4. LITERAL EQUATIONS AND FORMULAS
4.1. Solve an equation for a specified variable in terms of other variables
4.2. Input values into a formula and solve for the remaining variable
The purpose of the MTH 70 class is to prepare students to be successful in MTH 95. Several topics in MTH 95 require that students have much more than an introductory understanding of MTH 60/65 material. For instance, students must be able to recognize and quickly factor quadratic expressions if they are to successfully understand rational expressions, the quadratic formula and completing the square in MTH 95. Algebraic concepts covered in MTH 70 will be used in MTH 95 with the expectation that students know and understand them.
One major problem experienced by introductory algebra students is difficulty conducting operations with fraction and negative numbers. This is the most likely reason that they find themselves in such a course. Thus, it would be beneficial to incorporate these topics throughout the course, whenever possible, so that students have ample exposure. Encourage them throughout the course to get better at performing operations with fractions and negative numbers as it will make a difference in this and future math courses.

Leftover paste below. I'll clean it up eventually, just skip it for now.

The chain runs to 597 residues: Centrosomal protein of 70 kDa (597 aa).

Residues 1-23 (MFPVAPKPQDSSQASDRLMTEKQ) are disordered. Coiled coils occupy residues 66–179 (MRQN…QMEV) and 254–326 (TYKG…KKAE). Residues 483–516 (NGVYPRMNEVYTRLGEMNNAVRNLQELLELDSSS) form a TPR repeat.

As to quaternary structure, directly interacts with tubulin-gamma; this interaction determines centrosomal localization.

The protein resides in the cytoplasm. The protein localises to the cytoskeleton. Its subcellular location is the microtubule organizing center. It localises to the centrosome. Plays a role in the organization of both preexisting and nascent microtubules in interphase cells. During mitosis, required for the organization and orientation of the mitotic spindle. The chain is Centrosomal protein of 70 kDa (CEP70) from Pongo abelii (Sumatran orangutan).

Vocabulary is an important part of algebra. Instructors should make a point of using proper vocabulary throughout the course. Some of this vocabulary should include, but not be limited to inverses, identities, factors, terms, equations, expressions and equivalent equations.
The difference between expressions and equations needs to be emphasized throughout the course. A focus must be placed on helping students understand that evaluating an expression, simplifying an expression, and solving an equation are distinct mathematical processes and that each has its own set of rules, procedures, and outcomes.
Proper usage of equal signs must be stressed at all times. Students need to be taught that equal signs are used to communicate multiple ideas and they need to be taught the manner in which equal signs are used to communicate these ideas.